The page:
If you already miss the spring and summer and want to enjoy these seasons next year, preparing your lawn and garden for the upcoming winter is the first step. Without proper winterization, your lawn won’t be healthy enough to emerge beautiful come spring.
Take advantage of the remaining days for yard work. Before the first snow falls, make sure your outdoor space is properly winterized by following these steps:
1. Remove the weeds in your lawn.
One of the reasons your lawn may have a hard time recovering from winter is dehydration. Weeds compete with healthy grass for the available water and nutrients from the soil, which are already scarce in the winter, to begin with. This is why keeping the grass in your lawn healthy through the cold months necessitates removing weeds.
2. Check the soil’s pH level.
Before applying fertilizers, you must first determine the soil’s pH levels. Knowing your soil’s acidity levels will help you give it the right nutrients it needs through your fertilizer. Your target should be to make your soil neutral instead of being acidic or alkaline.
Fertilizer is essential in preparing your lawn and garden for winter because it contains potassium that strengthens the grass’s roots, helping it survive the cold. Make sure, though, that the fertilizer you will use is formulated for winterizing lawns. This type of fertilizer has a higher potassium content than regular ones.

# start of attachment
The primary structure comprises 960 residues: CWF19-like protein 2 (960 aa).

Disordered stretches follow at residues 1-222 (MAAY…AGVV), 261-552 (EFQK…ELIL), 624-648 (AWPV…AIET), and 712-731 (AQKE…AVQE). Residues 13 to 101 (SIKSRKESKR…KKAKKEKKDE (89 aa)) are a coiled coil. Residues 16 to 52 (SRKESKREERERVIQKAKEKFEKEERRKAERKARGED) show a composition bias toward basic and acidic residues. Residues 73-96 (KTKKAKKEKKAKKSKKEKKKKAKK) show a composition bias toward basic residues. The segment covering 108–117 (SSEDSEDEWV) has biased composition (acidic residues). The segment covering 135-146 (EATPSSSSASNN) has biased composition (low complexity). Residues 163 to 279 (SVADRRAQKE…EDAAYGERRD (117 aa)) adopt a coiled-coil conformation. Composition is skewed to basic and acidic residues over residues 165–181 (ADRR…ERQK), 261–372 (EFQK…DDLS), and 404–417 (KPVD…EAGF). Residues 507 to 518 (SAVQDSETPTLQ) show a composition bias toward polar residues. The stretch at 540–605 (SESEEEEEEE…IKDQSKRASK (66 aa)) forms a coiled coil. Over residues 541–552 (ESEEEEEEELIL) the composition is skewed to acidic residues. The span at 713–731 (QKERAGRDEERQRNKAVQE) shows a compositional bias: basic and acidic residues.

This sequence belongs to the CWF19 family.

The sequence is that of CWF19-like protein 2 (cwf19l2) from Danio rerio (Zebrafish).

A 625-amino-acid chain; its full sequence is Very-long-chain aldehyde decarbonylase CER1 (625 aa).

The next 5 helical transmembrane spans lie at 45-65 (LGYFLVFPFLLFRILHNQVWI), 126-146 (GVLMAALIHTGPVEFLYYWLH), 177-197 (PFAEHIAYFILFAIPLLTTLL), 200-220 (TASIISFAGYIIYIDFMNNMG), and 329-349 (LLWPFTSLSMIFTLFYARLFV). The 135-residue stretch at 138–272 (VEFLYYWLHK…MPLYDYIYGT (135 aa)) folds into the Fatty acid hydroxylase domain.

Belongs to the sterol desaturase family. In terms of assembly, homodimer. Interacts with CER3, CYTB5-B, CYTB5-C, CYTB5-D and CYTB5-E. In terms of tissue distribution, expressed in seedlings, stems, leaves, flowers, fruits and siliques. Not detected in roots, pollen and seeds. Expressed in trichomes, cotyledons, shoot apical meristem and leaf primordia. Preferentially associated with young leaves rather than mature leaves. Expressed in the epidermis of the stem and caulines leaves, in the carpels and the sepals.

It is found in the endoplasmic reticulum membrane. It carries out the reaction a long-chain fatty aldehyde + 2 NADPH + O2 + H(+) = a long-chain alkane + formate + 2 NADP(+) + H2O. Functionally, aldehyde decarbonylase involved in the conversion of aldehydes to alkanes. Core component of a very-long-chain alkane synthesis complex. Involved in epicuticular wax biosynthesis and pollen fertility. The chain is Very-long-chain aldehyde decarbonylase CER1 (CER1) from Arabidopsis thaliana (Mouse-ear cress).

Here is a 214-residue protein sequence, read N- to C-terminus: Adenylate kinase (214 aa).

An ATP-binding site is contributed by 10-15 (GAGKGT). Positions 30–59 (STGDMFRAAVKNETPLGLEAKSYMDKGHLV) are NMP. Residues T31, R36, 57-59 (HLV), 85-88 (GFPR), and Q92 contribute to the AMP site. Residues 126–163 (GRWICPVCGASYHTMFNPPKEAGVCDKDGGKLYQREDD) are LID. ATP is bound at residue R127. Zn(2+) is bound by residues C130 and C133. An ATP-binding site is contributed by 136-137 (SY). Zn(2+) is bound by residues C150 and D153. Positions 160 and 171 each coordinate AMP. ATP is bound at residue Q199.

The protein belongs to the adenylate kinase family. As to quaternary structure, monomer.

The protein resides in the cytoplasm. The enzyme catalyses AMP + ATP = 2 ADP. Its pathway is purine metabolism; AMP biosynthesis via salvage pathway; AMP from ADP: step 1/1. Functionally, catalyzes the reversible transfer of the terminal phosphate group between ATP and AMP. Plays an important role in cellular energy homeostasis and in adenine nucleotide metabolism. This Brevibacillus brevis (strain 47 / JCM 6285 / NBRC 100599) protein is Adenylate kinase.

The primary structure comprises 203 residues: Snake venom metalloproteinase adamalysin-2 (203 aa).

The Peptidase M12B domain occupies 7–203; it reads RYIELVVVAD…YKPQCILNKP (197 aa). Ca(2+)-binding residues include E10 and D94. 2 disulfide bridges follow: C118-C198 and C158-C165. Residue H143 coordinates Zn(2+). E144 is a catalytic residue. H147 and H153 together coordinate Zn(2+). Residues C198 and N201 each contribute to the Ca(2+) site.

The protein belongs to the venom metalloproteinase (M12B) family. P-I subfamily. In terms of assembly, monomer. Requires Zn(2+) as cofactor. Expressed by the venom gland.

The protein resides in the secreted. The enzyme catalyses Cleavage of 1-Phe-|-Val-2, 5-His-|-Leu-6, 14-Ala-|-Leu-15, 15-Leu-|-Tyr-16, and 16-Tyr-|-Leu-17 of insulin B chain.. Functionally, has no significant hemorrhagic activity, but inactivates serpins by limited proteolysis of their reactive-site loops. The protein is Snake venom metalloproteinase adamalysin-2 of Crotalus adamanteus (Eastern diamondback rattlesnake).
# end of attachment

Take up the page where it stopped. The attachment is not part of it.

4. Aerate the lawn.
Allow water, air, and the nutrients from the fertilizer to reach your grass roots through aeration. This also prevents the formation of thatch buildup, which further hinders the nutrients from reaching the roots. You can aerate your lawn using aerator shoes or manual aerators.
5. Hydrate the soil and grass.
As mentioned earlier, your greenery and soil likely aren’t getting enough water during winter. And when the soil is dry and dehydrated, it allows for deeper penetration of frost. As soil freezes and thaws, it becomes more prone to cracking, exposing your grass’s tender roots to the harsh elements. So prepare for winter by programming your irrigation system to deliver water to your landscape twice a month.
6. Start overseeding.
As grass matures, you might notice patches on your lawn that look thinner than other areas. This is normal for many types of grass. But you don’t have to live with thinning dead grass next season if you start overseeding before winter. Once the grass seeds germinate come spring, the bare or thinning patches in your lawn will have been covered and replaced with new grass.
7. Trim branches.
Moving away from your turf and into your trees, you can’t forget to prune tree branches before the snow falls. Pruning prevents dead limbs from being burdened by snow and accidentally damaging your property. Pruning also aids in rejuvenating your trees once spring comes after being dormant during the winter.
Winterizing your lawn should be an important part of your pre-winter checklist. With all these accomplished, your lawn and garden are prepared for long months of cold and can bounce back with no problem once spring arrives.